Though money - or the lack thereof - is often cited as one of the most stress-inducing aspects of life, a new study has found that those who value time over money are generally happier compared to those who would rather amass more wealth.
These findings suggest that it doesn't really matter which of the two a person has more of - instead, it's all about a person's mentality toward the two, with the person who values their time more than their money being more likely be happier despite the amount of green in their wallets.
Researchers from the University of Pennsylvania and the University of California, Los Angeles (UCLA) asked more than 4,400 people a simple question – which would you rather have more of: time or money? The participants were then asked questions designed to gauge their level of happiness, reports Brian Resnick for Vox.
The team found that most people – 64 percent of those questioned – wanted more money, but those who wanted more time were generally happier. This suggests that it's not so much about what people have - it's about which one they want and, therefore, deem more important.
"What matters is the value people place on each resource," the team writes in the journal Social Psychological and Personality Science. "Beyond the amount of these resources people have, happiness is linked to the resource people want."
Interesingly, the team found that the demographics that wanted more time were different in many ways to those interesed in more money. On average, the older participants were, the more likely they were to favour time – which makes sense, seeing as they were more likely to have the ultimate time sap in their lives: kids.
Older participants were also more likely to work more, and therefore have more money, which could explain why they coveted free time more.
The Washington Posts' Christopher Ingraham brings up a great question about this point: "Could happiness be less a function of wanting time, and more a function of having money?" For the answer, he turned to one of the study's leaders, Hal Hershfield, from UCLA.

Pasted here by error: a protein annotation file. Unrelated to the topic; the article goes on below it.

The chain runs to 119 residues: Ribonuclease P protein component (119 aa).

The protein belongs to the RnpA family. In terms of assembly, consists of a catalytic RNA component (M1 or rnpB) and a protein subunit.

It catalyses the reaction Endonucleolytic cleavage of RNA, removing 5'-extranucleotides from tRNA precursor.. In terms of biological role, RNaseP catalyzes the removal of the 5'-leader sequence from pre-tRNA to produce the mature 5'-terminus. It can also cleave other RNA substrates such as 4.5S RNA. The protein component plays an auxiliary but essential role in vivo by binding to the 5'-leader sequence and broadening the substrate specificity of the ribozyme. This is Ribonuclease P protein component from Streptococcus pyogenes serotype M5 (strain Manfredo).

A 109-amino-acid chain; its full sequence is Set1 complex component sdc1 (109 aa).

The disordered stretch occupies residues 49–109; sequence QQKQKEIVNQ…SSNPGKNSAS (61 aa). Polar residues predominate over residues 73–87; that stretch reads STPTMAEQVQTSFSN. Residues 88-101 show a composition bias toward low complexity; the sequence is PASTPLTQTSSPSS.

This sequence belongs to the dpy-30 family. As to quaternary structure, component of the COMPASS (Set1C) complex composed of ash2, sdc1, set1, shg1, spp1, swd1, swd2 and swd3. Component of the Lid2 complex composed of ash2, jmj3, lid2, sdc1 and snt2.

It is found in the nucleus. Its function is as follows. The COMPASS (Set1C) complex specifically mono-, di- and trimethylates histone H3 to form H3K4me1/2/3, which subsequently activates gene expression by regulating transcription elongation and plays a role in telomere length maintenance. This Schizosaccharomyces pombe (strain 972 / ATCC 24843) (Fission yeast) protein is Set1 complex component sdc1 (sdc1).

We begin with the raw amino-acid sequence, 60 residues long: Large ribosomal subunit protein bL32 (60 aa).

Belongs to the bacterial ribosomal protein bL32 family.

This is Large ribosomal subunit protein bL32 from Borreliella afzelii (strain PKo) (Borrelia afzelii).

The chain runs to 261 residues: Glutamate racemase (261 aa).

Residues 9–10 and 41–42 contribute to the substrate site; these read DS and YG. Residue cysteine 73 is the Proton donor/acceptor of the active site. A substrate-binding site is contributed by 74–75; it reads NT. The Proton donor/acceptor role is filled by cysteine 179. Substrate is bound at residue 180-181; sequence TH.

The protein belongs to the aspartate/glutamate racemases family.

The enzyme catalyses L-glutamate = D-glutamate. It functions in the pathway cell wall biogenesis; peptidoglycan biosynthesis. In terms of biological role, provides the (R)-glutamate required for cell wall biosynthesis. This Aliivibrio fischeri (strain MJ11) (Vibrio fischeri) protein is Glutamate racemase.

"By statistically controlling for already existing levels of wealth, we show that choosing time over money has a positive effect on happiness over and above wealth," Hershfield told Ingraham in an email.
This suggests that people, despite differences in income, are happier when they value time over money.
"Researchers from the University of British Columbia in Canada recruited more than 4,600 participants and found an almost even split between those who prioritised their time and those who prioritised their wealth, but the older participants were more likely to favour time over money. The team also found that those who put time first tended to be happier overall."
Similar results were found in the recent study, but were taken a step further to control for factors like age and wealth.
There's an important note that needs to be made here, though. The study doesn't mention whether or not they surveyed people living below the poverty line.
It stands to reason that a person struggling to pay for their basic living conditions – water, food, somewhere to sleep – would be tremendously happier with financial security than a bit more free time – a point that's backed up by another study from earlier this year that found a physical link between poverty and childhood depression.
So what's the takeaway here? The study suggests that if you want to become a happier person – and you already make enough money to provide the essentials – you should start placing more value on time because those who do are happier. After all, it's arguably much easier to control your spare time than it is your bank account.